15th ANNUAL EARLY HEARING DETECTION & INTERVENTION MEETING
March 13-15, 2016 • San Diego, CA
3/14/2016 | 3:20 PM - 3:50 PM | Topical Session 3 | Royal Palm 5/6 | 3 - Language Acquisition and Development
Fingerspelling is a complex phenomenon and many do not fully understand its power in the process of language and literacy learning and instruction for deaf and hard of hearing children. Of the 2 million or so users of American Sign Language (ASL), the use of fingerspelling plays a major role in both communication and as a teaching tool, particularly in the teaching of literacy (Baker, 2011). Current research on fingerspelling providing as a link to early reading skills in deaf and hard of hearing children shows that children are able to utilize knowledge of the English alphabet in the early stages of reading. By understanding the purpose of fingerspelling as a bridge between ASL and written English (spoken when appropriate), parents and professionals in the education of the Deaf would understand how it may impact the early language development on achieving school-readiness.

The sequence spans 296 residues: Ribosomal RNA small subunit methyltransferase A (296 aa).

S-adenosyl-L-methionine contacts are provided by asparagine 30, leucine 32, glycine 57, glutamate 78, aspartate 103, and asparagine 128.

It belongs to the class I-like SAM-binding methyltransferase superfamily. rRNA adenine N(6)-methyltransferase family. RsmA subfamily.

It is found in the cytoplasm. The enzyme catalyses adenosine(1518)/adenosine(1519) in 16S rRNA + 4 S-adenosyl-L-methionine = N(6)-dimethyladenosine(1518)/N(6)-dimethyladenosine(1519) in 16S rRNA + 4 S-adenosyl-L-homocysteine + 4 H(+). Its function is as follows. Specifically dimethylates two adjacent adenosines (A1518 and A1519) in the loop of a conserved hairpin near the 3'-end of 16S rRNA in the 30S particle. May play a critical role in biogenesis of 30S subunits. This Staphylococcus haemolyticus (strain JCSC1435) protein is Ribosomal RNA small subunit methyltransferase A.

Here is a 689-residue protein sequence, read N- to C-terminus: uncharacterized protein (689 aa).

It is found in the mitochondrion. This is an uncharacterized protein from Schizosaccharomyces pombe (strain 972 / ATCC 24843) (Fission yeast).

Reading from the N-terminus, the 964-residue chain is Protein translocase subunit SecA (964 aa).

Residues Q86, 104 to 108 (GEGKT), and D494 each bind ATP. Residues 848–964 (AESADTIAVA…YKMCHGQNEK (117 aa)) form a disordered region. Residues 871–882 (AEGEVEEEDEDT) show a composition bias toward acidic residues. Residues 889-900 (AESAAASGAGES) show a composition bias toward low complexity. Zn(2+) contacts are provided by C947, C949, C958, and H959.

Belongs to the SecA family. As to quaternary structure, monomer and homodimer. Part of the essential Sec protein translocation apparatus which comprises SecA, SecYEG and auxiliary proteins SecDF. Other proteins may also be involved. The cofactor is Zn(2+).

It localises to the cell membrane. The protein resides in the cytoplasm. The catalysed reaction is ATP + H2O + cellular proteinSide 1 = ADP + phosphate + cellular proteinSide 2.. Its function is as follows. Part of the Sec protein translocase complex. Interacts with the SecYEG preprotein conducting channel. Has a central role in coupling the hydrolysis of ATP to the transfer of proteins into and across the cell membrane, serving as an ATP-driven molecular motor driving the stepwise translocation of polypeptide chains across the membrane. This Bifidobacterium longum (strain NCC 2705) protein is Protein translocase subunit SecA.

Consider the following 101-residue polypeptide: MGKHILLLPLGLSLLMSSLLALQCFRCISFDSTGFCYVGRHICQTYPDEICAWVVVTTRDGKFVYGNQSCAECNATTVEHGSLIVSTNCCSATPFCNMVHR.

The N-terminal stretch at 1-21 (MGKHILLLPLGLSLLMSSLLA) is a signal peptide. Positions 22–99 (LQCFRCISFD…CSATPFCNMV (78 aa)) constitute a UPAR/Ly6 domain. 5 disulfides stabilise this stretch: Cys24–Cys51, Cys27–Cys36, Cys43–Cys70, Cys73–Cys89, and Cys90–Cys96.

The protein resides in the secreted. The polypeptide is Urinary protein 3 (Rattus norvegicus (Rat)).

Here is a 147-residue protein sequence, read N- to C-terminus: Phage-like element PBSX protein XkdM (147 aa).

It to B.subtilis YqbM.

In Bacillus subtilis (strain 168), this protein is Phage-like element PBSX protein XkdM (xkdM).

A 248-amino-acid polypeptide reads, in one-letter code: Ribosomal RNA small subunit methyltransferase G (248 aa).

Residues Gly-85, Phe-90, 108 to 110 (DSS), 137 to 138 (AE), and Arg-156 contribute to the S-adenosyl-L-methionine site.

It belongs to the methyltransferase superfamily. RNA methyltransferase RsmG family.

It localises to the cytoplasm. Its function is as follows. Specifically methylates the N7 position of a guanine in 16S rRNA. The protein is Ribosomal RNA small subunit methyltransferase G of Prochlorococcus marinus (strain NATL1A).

- apply techniques and strategies using fingerspelling as a link between ASL and written English with young deaf and hard of hearing children.
- justify why fingerspelling may be the critical link in children early language development.
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(Primary Presenter), Lamar University, firstname.lastname@example.org;
Heidi M. MacGlaughlin is currently a doctoral student in the Deaf Studies Deaf Education Department at Lamar University. Her research interests center on language and literacy among young Deaf children. She works as a Curriculum Specialist at the Texas School for the Deaf, focusing primarily in the Early Childhood Education through 2nd grade. She also provides curriculum support to the Physical Education and Aquatics department. Heidi also directs her research on the topics of research ethics within Deaf communities and social justice.
Financial - No relevant financial relationship exist.
Nonfinancial - No relevant nonfinancial relationship exist.